Grouse pie (highly recommended)

(Recipe #14, page 149)

Cut the bird into small pieces, remove all the bones and cook the pieces a bit in butter. Then place them in wine vinegar with pepper, nutmeg, and pearl onions for a few hours. Continue reading

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Wood grouse

(Recipe #13, page 149)

Only young birds should be roasted. With rare exceptions, older birds remain tough even if they are buried in a sack for 8–10 days under 2–3 feet of soil (the recommended way of tenderizing the flesh); they are best used in a ragout or fricassee. Stuff the bird with the following stuffing: mince a piece of good veal with some raw ham, including the fat; add a few egg yolks, a couple of ground cloves, some crème fraîche, salt, white bread crumbs, and the beaten egg whites. Mix thoroughly, stuff the grouse, and roast like turkey.

Translated by David Green.

Ragout of frog legs

(Recipe #3, page 148)

Place the frog legs in a container with water, vinegar, and salt; wash and scour them thoroughly with a brush. Then melt a stick of butter, place the frog legs into the melted butter with some salt, and stew them tightly covered until almost done. Then dust them with a bit of flour, add strong bouillon, mace, and a few lemon slices, cook until the frog legs are completely tender, and thicken the sauce by stirring in egg yolks. Continue reading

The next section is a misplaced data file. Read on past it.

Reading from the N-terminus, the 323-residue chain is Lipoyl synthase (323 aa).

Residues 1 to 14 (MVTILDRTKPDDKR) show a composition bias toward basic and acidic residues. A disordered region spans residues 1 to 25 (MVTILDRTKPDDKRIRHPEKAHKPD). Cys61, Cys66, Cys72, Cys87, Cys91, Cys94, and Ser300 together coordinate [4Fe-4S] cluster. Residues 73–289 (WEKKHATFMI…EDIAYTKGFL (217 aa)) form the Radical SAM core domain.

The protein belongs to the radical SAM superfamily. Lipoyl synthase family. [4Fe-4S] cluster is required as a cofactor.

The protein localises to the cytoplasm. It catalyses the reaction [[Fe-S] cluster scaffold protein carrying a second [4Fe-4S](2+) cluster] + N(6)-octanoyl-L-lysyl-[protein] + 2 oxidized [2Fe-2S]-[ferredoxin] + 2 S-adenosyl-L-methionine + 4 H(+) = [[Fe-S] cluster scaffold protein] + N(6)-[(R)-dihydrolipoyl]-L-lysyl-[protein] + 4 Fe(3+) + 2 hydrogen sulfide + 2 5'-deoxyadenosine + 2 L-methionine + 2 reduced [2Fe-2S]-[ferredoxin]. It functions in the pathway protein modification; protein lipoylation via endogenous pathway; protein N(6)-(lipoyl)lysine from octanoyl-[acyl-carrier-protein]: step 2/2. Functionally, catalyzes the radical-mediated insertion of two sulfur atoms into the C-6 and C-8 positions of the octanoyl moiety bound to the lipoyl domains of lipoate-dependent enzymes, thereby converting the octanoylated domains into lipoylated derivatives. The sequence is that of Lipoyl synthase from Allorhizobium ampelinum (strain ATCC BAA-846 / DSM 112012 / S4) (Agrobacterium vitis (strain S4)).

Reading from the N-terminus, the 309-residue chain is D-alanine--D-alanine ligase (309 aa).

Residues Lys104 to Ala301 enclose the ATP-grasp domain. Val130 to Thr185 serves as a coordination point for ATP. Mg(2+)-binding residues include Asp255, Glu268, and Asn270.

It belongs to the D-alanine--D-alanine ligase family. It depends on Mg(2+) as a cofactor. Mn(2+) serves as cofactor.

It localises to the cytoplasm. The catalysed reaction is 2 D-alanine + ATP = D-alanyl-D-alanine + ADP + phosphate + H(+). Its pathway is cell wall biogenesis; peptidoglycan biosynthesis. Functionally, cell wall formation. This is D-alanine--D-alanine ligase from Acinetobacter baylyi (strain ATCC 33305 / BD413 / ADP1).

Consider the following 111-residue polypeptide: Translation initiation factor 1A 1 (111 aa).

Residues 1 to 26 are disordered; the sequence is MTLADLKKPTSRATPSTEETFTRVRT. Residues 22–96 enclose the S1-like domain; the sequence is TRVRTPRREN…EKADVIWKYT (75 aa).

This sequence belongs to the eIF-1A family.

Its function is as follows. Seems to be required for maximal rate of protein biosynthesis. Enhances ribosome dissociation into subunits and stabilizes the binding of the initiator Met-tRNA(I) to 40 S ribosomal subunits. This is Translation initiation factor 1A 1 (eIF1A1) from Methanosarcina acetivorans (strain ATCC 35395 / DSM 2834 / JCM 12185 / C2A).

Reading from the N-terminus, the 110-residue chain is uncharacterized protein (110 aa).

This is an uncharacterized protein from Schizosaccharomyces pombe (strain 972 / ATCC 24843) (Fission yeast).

Lobster fricassee with fish dumplings and asparagus

(Recipe #89, pages 144 – 145)

Thoroughly clean fat spring chickens, put them on the stove with barely enough salted water to cover; add a generous knob of butter and with some mace, and simmer until done, skimming carefully. A good ¼ hour beforehand, add very tender asparagus, well peeled and parboiled. Continue reading

Baked walleye or pikeperch

(Recipe #46, page 135)

Prepare the fish as described above; make closely spaced incisions on both sides, salt it, and it off after an hour.

Then mix several raw egg yolks with the juice of a lemon, minced shallots and parsley, and equal parts of fresh butter and anchovy butter; coat the fish with the mixture. Place it on slices of pork fat in a baking pan and bake it in a hot oven, occasionally adding a little white wine to the pan. When the walleye is done and a golden brown crust has formed, serve it at once, accompanied by a crayfish or oyster sauce.

Translated by David Green.

Pike or pickerel with egg sauce (also delicious)

(Recipe #40, page 134)

Put the fish’s tail in its mouth and place it in not too large a casserole (to keep the broth from becoming tepid) with equal parts of vinegar and cold water, some onions, two bay leaves, some peppercorns, a half to whole parsley root, and the necessary salt. Set it on the stove and boil until done. Carefully remove the fish to a heated platter, pour the following sauce over it, and cover.

Prepare some mushrooms, crayfish tails, and crayfish butter. Stir 1 spoonful of flour into a knob of foaming butter; meanwhile stir 10 egg yolks into a scant quart of strong bouillon. Pour the bouillon into the flour and butter and let it come to a boil, constantly stirring. Add the mushrooms, crayfish tails, and butter, and a bit of lemon juice, and pour the sauce over the fish.

Translated by David Green.

Eel in sauce with a puffed pastry border

(Recipe #13, pages 128 – 129)

Cut up the eel, salt it, and rinse it again. For 4 pounds of eel, take 1 tablespoon of flour, stir it over heat with 2 ounces of melted butter to make a roux, add good meat stock, lemon slices without peel or seeds, 1 bay leaf, and Madeira or white wine.

Cook the eel until done and place it on a warmed platter. Immediately add morels, capers, or mushrooms to the sauce, stir in egg yolks, and pour the sauce over the eel. Decorate the edge of the platter with a border of puff pastry.

Translated by David Green.